Revealed: my level of geekiness
Is shorting partly to blame for the plunge in media shares?

Denmark's most read newspaper may be forced to close

Nyhedsavisen failed to hand in its annual accounts on deadline yesterday, which could spell the end for the infamous freesheet, according to Berlingske.


Danish media have reported for some time that the freesheet that once forced the costly Danish freesheet war is struggling to find new investors to help foot the bill of running the paper, a prerequisite for part of the management to continue in their roles. The lack of guaranteed future funding is also supposed to be the reason why the accounts are delayed. But even though Nyhedsavisen missed the big deadline, a last minute rescue is still possible.


The management has refused to comment on recent developments, but last night the freesheet’s current majority owner, Morten Lund, a former early stage investor in Skype, tweeted: “Today [Monday] was a day beyond aII days (exept having kids) - I have one word for you: WOW!” That doesn’t really sound like a downtrodden and defeated man fighting for his newspaper’s survival, but if the freesheet is forced to close it would be welcome news for main competitors Mecom, JP/Politiken and Metro International. Only yesterday, Metro, which publishes freesheets across the, globe reported a bigger-than-expected 83 per cent fall in quarterly operating earnings, hit by weak sales and advertising, and Denmark was singled out as one of the most problematic markets (Newspaper Innovation has the full figures).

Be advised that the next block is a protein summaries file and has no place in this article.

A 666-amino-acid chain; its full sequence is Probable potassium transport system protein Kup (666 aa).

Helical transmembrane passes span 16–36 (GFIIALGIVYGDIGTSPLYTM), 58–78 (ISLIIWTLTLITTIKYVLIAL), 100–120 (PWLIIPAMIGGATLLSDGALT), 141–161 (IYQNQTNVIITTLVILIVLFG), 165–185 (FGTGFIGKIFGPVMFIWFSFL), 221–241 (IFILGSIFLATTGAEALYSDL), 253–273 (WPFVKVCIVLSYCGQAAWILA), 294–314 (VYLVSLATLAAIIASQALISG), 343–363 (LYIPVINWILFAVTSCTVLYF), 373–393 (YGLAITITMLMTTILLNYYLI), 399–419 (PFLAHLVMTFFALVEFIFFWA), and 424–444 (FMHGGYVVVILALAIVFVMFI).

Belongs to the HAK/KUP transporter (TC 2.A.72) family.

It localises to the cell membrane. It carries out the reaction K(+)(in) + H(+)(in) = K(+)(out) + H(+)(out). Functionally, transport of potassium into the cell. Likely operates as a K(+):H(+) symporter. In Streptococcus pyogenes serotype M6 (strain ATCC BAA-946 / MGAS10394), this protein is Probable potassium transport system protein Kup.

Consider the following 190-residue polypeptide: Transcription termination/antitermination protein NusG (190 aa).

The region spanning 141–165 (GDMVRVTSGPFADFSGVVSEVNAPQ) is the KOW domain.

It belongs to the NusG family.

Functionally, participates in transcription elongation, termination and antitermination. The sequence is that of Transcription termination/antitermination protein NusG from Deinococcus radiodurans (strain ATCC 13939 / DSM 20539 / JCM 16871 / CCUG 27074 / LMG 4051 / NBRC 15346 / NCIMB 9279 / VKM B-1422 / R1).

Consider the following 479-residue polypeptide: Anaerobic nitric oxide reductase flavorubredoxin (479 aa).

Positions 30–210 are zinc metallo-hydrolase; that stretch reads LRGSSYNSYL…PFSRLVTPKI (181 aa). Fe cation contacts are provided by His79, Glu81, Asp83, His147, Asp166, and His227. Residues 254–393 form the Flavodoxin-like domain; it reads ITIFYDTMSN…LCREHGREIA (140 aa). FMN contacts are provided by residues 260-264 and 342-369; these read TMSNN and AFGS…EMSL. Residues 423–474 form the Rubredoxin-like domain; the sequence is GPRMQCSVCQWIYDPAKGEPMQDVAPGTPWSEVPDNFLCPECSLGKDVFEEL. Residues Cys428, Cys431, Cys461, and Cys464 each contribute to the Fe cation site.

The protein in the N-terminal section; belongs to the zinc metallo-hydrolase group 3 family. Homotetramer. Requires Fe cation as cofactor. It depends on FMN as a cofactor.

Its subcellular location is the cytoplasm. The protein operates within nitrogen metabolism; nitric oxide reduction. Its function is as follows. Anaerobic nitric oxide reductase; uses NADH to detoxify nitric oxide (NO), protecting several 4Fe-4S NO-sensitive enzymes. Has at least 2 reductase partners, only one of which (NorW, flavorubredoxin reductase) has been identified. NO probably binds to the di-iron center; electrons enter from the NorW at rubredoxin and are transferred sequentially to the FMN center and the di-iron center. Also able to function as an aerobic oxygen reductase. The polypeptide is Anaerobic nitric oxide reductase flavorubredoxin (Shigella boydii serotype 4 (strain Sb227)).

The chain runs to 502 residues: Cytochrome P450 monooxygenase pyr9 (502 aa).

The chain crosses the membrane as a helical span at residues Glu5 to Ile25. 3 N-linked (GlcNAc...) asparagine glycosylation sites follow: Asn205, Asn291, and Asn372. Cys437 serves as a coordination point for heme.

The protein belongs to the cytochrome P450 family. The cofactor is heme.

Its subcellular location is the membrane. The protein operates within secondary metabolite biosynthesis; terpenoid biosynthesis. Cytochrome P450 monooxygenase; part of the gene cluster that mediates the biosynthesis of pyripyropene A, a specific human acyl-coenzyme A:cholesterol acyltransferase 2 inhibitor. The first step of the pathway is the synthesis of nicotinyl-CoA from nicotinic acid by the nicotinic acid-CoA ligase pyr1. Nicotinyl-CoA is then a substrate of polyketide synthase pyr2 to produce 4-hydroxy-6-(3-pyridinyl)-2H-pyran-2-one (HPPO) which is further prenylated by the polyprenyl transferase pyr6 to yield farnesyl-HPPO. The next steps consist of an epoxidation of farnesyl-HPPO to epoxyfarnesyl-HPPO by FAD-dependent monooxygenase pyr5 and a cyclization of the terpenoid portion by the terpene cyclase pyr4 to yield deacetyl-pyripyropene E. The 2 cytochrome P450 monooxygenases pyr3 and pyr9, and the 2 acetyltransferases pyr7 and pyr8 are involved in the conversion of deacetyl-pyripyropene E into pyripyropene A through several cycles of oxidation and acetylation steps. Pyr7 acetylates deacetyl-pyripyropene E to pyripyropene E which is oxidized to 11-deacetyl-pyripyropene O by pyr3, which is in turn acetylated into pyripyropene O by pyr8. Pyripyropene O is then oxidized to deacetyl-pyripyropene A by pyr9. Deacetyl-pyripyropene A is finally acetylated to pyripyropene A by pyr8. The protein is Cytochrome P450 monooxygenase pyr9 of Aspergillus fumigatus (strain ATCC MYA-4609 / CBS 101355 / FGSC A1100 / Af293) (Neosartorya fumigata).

Update (15pm CET): news just broke that Nyhedsavisen has doubled its share capital (from 10-20m DKK) by converting debt, which means Icelandic Stodir Invest may have parted with the company and the ownership structure been changed. 'Morten Lund and the Icelandics came to an agreement last night. I have signed the accounts and we will not be liquidated," Morten Nissen Nilsen, the company's MD, told Ritzau, via Berlingske (which means that tweet I quoted might have been key to what's just happened)


Update 23/7: in a press release published on his blog (in Danish), Morten Lund said he still holds majority control in the newspaper company, and that the annual accounts will be submitted on Thursday morning.


Picture from Morten Lund's (former) blog:




The comments to this entry are closed.